With its river water supply eliminated, the lake/slough increasingly turned into a stagnant swamp. It was the lowest point in Sacramento, and it became a repository of waste of all kinds. The railroad did its part, dumping old cars and scrap into the slough. Dead animals and food refuse were other ingredients in the malodorous bouillabaisse. The area hosted a large Chinese immigrant population, many of whom lived on houses built above the lake's shore. Waste often went through a hole in the floor into the water, according to historical records.
To fight the lake's smell, the city planted 300 eucalyptus trees along its banks. It planted another 2,700 trees in 1877.
As the lake's condition deteriorated, newspaper columnists, particularly at the Sacramento Union, pressed a campaign to fill the slough.
"Disease ranks from every square foot of its poisonous mud upon its banks, and yet, there it is suffered to remain month after month, year after year, adding as time passes, constantly to its death-dealing potency, and operating more and more to increase the mortality bills and lessen the average health throughout the city," the Union wrote in 1877.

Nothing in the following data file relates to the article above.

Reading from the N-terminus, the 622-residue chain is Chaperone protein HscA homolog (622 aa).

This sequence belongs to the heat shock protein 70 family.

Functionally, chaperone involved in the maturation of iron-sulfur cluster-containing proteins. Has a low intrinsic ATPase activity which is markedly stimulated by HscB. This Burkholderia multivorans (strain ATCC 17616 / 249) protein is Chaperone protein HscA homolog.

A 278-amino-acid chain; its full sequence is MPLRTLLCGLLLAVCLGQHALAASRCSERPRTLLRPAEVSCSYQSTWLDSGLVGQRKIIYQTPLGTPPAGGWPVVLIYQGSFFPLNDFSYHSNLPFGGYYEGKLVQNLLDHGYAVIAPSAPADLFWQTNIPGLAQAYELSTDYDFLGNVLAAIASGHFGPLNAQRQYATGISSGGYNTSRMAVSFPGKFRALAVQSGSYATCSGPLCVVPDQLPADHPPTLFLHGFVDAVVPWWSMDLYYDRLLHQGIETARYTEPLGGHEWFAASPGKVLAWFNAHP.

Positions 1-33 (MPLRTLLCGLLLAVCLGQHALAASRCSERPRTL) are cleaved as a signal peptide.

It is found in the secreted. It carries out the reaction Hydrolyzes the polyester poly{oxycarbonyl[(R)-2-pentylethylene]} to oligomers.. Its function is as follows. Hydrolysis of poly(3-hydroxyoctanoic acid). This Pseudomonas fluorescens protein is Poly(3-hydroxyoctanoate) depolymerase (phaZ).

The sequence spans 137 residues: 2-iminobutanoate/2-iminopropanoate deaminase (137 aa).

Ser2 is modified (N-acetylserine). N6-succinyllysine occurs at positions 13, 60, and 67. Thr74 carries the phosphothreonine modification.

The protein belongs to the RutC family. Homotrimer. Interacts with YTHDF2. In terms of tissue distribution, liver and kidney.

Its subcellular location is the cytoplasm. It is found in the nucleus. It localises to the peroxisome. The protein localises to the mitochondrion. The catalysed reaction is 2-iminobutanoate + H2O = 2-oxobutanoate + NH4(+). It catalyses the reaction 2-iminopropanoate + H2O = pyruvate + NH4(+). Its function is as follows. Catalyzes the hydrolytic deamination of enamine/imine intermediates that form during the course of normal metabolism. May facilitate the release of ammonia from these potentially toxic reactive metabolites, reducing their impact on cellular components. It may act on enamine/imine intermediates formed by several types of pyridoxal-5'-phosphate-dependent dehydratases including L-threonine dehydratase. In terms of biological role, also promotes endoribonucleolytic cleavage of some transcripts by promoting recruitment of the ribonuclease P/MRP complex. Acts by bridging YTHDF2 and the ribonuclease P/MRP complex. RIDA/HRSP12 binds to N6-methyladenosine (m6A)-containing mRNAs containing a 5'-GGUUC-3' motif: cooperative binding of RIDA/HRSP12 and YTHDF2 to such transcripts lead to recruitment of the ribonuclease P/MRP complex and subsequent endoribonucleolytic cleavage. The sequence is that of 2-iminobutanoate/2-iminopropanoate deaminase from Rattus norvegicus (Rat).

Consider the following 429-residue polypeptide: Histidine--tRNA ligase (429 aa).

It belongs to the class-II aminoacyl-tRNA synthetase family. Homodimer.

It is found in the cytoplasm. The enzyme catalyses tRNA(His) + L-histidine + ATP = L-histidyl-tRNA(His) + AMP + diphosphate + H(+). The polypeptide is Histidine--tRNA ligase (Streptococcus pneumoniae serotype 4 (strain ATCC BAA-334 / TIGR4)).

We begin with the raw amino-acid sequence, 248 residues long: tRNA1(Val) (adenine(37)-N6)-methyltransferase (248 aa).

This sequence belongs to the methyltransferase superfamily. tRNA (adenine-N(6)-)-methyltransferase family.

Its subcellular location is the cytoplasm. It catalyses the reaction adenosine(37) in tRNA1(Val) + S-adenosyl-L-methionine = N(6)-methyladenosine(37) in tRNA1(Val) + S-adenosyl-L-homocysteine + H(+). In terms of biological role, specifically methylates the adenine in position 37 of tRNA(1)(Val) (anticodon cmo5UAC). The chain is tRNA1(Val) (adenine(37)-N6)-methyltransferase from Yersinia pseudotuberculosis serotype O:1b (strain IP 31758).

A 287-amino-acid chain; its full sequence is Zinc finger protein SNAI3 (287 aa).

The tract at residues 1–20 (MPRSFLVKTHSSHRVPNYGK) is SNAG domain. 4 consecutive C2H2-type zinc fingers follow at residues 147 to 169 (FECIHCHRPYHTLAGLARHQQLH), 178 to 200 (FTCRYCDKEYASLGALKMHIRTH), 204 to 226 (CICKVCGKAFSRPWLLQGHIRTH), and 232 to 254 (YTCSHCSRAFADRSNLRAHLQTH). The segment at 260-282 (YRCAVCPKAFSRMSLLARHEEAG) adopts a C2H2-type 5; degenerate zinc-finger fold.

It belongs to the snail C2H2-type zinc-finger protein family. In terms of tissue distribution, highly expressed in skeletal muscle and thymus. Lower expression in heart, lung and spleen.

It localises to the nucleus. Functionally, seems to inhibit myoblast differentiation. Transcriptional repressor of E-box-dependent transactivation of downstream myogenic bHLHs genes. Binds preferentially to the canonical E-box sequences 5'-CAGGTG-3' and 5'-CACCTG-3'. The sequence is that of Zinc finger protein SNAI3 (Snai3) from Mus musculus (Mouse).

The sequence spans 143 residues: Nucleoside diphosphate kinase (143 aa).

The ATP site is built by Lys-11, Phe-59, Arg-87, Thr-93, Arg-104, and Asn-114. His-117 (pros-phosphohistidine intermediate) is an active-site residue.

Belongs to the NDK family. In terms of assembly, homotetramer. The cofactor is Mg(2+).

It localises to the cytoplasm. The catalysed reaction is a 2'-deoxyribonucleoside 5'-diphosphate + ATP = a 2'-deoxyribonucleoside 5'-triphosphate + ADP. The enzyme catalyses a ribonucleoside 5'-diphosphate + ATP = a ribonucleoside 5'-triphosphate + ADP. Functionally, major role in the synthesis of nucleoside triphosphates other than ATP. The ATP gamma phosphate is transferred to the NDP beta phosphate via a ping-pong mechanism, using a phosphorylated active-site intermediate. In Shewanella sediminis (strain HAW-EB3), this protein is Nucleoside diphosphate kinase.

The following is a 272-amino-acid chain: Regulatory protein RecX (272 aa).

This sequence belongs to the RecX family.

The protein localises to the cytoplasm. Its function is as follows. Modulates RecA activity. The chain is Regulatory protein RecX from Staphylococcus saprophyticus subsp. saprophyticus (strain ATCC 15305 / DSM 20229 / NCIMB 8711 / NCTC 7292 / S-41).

In 1878, some civic leaders proposed pumping in clean water. But the Board of Trustees never seriously considered the plan.
"Unfortunately, the then-current political philosophy held that municipal government should do as little as necessary so that Sutter Lake eventually became the Sutter Nuisance," wrote John C. Jenkins in a 1964 history of the lake for the Sacramento Historical Society.
Business leaders also had an interest in the matter. Sacramento was trying to attract tourists and residents. Civic boosters complained that the slough, among the first sights -- and smells -- encountered by disembarking passengers, hampered their efforts.
In 1904, local leaders signed a deal with the railroad to fill in the slough entirely. The railroad began dumping hundreds of tons of Sacramento River sentiment into the slough.
It took four years -- from 1906 to 1910 -- and more than 1.5 million cubic yards later, but by 1911 the slough was no more.
I relied heavily on histories of Sacramento County available in the Sacramento Room at the library's central branch. The project also relied on several on-line sources. I acquired historical maps from Sacramento History Online. There is a history of the region at